High Demand with Limited Supply and Rising Rent Top Issues Facing Residents in Tompkins Co.
Ithaca is most well-known for being a college town, drawing people from all across the country and the world. But in the last few years, the growing population of Tompkins County has resulted in a housing shortage. As Philip O'Driscoll explains, leaders are now working with the community to better address the challenge.
ITHACA, N.Y. -- At first, it might seem like a good problem to have, but with more and more people coming to Tompkins County, there's now a shortage of suitable living options.
To find solutions, local leaders hosted a multi-day housing summit in Ithaca. Some say this has actually been a concern for over a decade.
"We're a jobs magnet compared to surrounding counties. A lot of people enjoy the quality of life here so there's a lot of demand for housing. I think over the years we've seen just not enough supply," said Martha Robertson a county legislator who chairs the Planning, Development & Economic Quality Committee.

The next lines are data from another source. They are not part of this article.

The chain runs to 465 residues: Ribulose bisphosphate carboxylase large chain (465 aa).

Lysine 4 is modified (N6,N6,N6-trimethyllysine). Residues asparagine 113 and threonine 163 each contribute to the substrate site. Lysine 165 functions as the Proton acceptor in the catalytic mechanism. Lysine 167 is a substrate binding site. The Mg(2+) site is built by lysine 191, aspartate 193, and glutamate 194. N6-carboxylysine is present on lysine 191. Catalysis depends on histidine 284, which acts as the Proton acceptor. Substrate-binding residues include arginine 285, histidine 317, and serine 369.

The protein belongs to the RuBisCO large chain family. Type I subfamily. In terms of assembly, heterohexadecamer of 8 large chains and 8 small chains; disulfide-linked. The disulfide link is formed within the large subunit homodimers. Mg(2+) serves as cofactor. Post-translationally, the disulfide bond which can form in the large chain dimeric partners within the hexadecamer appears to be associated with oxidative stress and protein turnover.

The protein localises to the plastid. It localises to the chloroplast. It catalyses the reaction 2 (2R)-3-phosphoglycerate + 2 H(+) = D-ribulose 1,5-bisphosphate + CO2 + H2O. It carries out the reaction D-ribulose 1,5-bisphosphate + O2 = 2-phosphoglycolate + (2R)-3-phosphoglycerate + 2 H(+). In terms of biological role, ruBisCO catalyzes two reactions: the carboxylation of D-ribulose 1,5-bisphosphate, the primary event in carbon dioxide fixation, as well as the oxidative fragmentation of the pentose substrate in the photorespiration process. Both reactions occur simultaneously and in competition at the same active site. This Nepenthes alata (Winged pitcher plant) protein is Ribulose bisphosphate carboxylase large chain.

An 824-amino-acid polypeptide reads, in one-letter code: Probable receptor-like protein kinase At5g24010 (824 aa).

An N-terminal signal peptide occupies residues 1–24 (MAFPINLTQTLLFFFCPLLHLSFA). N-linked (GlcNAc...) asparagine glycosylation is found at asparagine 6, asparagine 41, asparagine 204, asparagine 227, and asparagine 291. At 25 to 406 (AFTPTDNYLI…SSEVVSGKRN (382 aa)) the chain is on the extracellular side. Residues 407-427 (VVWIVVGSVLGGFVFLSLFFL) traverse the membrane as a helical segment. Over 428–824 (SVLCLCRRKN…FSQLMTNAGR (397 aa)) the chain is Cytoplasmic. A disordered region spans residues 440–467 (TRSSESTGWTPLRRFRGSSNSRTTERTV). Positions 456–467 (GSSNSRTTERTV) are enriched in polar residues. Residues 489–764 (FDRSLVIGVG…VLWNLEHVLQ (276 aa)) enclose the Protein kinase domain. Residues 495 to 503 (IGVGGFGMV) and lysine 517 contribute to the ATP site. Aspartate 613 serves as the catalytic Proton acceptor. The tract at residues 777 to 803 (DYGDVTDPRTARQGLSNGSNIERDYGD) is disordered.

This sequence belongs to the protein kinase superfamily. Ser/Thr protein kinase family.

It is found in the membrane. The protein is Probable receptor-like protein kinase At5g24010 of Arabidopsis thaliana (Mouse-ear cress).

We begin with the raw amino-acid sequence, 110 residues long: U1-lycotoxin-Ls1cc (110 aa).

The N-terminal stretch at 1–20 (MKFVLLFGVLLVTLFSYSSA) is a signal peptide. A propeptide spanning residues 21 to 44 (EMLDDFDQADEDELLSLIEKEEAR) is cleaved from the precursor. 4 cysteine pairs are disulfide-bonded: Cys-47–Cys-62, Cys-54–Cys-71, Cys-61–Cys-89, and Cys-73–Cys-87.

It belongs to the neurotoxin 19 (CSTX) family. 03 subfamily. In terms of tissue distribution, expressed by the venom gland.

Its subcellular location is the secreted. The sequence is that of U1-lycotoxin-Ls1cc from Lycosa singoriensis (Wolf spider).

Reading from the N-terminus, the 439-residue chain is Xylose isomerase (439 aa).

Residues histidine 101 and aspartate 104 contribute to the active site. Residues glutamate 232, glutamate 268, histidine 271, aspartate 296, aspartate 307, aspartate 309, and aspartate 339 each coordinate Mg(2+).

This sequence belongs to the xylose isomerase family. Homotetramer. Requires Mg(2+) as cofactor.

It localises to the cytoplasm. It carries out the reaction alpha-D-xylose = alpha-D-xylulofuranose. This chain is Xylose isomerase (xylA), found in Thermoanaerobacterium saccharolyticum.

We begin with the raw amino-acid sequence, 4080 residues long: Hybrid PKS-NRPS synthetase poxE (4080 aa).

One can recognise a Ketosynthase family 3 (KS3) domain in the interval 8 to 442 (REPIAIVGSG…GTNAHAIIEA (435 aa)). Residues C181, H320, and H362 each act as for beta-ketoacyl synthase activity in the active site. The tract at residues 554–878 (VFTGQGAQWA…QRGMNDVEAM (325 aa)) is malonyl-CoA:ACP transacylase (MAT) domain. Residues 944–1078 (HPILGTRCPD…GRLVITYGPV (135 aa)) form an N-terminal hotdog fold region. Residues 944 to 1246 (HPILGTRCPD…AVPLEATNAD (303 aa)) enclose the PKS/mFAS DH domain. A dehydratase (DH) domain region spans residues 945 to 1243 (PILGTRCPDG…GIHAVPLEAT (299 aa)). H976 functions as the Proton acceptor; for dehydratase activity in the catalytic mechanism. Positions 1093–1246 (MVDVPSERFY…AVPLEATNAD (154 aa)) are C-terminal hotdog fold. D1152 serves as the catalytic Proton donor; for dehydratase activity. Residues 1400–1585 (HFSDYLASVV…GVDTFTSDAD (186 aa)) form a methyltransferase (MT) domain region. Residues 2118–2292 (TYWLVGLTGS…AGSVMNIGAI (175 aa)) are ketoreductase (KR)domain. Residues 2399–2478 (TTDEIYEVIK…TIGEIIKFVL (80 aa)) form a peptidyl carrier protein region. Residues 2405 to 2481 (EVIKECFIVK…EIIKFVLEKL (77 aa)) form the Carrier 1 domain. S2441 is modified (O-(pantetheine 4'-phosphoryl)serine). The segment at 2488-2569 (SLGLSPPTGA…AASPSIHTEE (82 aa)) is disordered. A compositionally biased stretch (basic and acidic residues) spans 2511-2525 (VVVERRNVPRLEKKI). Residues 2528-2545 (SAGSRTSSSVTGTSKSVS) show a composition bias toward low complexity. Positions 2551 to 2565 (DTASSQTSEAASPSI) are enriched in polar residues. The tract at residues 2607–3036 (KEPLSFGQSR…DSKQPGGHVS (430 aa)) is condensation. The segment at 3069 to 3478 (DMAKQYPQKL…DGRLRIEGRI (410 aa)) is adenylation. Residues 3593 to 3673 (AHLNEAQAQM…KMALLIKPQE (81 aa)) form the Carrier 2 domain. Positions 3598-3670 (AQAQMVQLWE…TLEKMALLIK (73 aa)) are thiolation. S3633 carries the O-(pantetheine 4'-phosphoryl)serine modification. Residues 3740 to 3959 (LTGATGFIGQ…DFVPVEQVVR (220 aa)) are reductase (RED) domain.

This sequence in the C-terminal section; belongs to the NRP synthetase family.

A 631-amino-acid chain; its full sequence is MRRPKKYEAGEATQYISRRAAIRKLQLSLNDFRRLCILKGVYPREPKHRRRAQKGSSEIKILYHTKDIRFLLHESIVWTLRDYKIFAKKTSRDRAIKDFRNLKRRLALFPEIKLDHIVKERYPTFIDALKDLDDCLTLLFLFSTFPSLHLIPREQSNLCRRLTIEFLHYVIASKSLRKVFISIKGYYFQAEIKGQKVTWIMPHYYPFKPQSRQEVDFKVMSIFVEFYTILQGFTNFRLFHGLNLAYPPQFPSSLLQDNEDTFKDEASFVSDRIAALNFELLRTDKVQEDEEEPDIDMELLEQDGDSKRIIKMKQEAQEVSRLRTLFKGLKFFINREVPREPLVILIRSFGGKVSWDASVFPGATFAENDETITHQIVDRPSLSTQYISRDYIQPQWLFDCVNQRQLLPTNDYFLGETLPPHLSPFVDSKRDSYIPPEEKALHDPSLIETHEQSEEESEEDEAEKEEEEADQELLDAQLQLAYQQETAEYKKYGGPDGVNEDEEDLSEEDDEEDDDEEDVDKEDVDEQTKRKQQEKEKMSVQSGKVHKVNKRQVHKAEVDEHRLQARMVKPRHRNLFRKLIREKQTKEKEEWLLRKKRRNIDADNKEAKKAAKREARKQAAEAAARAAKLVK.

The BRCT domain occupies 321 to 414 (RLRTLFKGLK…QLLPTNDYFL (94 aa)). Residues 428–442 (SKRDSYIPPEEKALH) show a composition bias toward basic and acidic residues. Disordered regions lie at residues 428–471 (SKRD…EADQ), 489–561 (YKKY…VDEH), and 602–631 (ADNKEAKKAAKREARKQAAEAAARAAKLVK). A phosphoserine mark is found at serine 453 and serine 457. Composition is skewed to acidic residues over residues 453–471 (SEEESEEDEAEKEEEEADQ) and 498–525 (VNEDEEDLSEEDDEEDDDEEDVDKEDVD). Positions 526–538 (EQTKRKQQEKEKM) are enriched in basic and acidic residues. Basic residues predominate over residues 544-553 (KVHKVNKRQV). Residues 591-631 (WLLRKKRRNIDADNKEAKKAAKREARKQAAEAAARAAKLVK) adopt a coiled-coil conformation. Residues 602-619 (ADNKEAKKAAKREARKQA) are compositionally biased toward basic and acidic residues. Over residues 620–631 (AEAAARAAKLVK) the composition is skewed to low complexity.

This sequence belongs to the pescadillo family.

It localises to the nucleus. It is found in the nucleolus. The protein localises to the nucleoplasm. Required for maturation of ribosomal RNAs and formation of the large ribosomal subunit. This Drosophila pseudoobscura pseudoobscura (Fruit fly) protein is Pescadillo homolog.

And those who have faced or are currently facing challenges to finding adequate housing shared their stories.
National real estate experts say this adds greater context to the local issues.
"Real life stories which actually kind of unmask this idea that there's affordable housing issues. And by seeing residents and neighbors and workers that people understand and see. It actually gives people the understanding that this is not just some us versus them," said Christopher Coes, the vice president of Real Estate Policy and External Affairs Smart Growth America.
They also weighed in, stating that it's important to explore development in some of the more populated villages, and connecting them to the city center.
"Everyone can't live in Ithaca. There's only so much land here. There's only so much you can do in a short amount of time. But you have a ton of villages that have great walkable character that we should be emphasizing and building up. But the key thing is those villages have to be connected," Coes said.
Experts say a boosting of transportation would mean less money would need to be spent on housing and commuting.
But moving forward all agree that serious choices need to be made in order to address a complex situation.
National experts say that Tompkins County's current housing issues are comparable to those of other counties with a similar population.